Those who are new to training see significant improvements in muscular strength and endurance quickly throughout the first several weeks of a structured exercise program. But as you become more experienced, those gains begin to slow down. This becomes even more true when you don't have access to heavier weights or various equipment for a completely new workout or program.
Our bodies are brilliant and continually adapting to the stress we place on them during our workouts. To keep our bodies progressing, we have to consistently overload them to adjust to the new stress (which leads to the results we are all striving for). Progressive overload is a straightforward but crucial concept, laying the foundation for a successful training program.
Most people think the only way to apply this rule is either by adding weight, completing more reps, and or reducing your rest times. While these are very effective methods, they are not always realistic or accessible, often leading to ego-lifting and injury if abused for too long.
Besides the apparent lift more weight and do more reps, here are some strategies that you can use to train smarter and keep progressing towards your fitness goals regardless of your equipment:
1. Use Tempo to increase Time Under Tension (TUT)
The tempo is an effective way to apply the principle of progression. Time Under Tension is simply the time it takes to complete a repetition or set. Slowing down your eccentric (or lowering) Tempo or adding pauses in select parts of the movement will create a positive training effect leading to higher demands on your muscle tissue. Start by adding a 3 or 4-second lowering tempo to one or more exercises in your workout.
Let's take the squat, for example; take 3 to 4 seconds to lower down to the bottom of your squat, exhale and push back up.
Taking the same squat and adding a pause would look like this; take 1 or 2 seconds to lower down to the bottom of your squat, brace your core and legs holding the bottom position for 2 to 4 seconds, exhale and push back up. Another option would be to hold the pause in the middle of the movement; take 1 second to lower down into your squat, push up halfway and hold for 2 to 4 seconds, then exhale and push back up.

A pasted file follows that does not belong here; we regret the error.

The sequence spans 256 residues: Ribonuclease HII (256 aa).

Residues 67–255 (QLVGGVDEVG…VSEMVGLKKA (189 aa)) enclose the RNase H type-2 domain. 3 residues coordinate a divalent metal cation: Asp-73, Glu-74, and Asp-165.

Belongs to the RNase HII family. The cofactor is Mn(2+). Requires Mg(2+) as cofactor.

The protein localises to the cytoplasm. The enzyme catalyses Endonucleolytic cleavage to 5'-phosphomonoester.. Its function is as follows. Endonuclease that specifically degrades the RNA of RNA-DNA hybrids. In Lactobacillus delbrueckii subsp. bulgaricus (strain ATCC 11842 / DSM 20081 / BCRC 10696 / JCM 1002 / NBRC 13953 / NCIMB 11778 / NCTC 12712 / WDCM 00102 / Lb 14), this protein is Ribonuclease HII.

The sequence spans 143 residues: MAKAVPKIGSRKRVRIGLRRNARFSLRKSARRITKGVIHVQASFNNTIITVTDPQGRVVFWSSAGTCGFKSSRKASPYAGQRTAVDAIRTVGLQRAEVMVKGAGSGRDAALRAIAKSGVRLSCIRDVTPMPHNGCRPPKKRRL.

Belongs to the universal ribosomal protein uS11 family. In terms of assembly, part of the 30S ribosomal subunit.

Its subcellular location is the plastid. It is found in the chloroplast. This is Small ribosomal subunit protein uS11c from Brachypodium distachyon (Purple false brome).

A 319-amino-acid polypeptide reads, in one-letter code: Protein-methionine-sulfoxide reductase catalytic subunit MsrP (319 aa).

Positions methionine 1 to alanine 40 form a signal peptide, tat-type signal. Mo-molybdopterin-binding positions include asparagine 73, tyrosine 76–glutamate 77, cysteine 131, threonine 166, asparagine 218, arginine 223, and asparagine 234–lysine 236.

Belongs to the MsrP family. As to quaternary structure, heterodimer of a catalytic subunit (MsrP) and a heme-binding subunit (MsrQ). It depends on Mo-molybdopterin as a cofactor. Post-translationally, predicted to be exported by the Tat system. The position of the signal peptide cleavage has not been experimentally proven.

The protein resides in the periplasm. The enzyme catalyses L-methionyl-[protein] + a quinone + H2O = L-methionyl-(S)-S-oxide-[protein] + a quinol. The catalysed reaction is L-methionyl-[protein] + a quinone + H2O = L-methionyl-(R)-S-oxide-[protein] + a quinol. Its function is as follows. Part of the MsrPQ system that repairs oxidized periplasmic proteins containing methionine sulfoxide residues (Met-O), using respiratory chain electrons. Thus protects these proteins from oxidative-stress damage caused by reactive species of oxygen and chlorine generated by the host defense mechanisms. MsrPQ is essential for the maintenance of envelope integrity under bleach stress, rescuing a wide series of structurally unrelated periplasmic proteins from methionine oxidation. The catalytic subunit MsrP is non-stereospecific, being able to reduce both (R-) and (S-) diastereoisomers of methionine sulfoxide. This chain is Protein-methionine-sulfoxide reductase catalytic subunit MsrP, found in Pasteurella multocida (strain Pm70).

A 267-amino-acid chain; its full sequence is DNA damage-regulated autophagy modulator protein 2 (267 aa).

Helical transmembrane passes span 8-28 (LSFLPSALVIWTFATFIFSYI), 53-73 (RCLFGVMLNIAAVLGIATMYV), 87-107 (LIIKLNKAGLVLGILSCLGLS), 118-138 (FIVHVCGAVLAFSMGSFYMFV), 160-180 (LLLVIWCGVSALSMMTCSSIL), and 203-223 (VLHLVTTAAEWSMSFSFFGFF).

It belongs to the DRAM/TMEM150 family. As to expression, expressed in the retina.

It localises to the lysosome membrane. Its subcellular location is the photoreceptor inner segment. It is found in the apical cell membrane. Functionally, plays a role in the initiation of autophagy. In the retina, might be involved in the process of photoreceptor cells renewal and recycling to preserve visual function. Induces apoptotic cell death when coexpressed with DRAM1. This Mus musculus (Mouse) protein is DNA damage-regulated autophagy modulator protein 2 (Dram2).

2. Use Unilateral Training to increase Time Under Tension (TUT)
By splitting the body into left and right sides (unilateral), you are nearly doubling the amount of time it will take to complete one set of an exercise. That means your heart rate, metabolism, and muscle tissue are buzzing for a more extended amount of time. This is a very straightforward technique that I've found especially beneficial for clients who want to lose weight and improve body composition—not to improve sports performance.
Unilateral training is a critical tool for developing balanced strength and stability. You do almost everything in sports in a split stance or by pushing off one leg from a parallel stance, so it just makes sense to train your body that way. The unstable nature of unilateral training develops stabilizers and small muscle groups that you can't hit with standard exercises, but that is critical for injury prevention. It also balances strength so you can sprint, change direction, and produce force equally on both sides of your body.
Unilateral exercises like side planks lunge variations, single-leg squat variations, single-arm rows, overhead presses, rear foot elevated split squats, and single-leg hip thrusts don't require much equipment or load (and are very challenging). Combine these exercises with other strategies in this article, and you will be set up for success!
3. Increase the Range of Motion (ROM)
Reaching a full range of motion on every exercise you perform helps ensure that you're targeting the correct muscles and preventing unnecessary strain and injury. If you're looking to gain strength, hitting a full range and even adding more range of motion can be an excellent tool for progressing an exercise.
Using a more extensive range of motion recruits more muscle fibers and motor units (total muscle in your body), which creates a training effect that will increase muscular strength, definition, and size.
Let's take the reverse lunge as an example. If you start on an elevated surface (4 to 6 inches), it requires you to cover more distance down as you lower your back leg into the lunge. This will make the exercise more demanding without adding more weight or reps.
4. Add a Resistance Band
Only have light dumbbells and a resistance band? Combining the two will increase the difficulty and overall load of the exercise that better strength training effect.
Dumbbell Squat with Band
Dumbbell Squat with Band
Dumbbell Floor Press with Band
5. Add a little Speed & Power
Often an overlooked aspect of training, adding speed and power movements into your program gets your muscles and nervous system working uniquely and will also increase your heart rate more quickly, increasing cardiovascular conditioning and power output.
The most powerful way to add speed and explosive power is through plyometric training. Some explosive movements can apply to sport-specific practice, like squat jumps, uphill sprints, single-leg bounding, or medicine ball throws. If you're going to progress to using plyometric movements, make sure you focus on landing properly and incorporating a dynamic warm-up. Complete lower rep ranges (3 to 6 reps) and shorter sprint times (15-20 seconds) with these movements. Focus on your technique and moving explosively—quality over quantity.
If you have struggled with pain or injuries, stick with some of the other strategies above, or incorporate low impact speed and power movements like the kettlebell swing.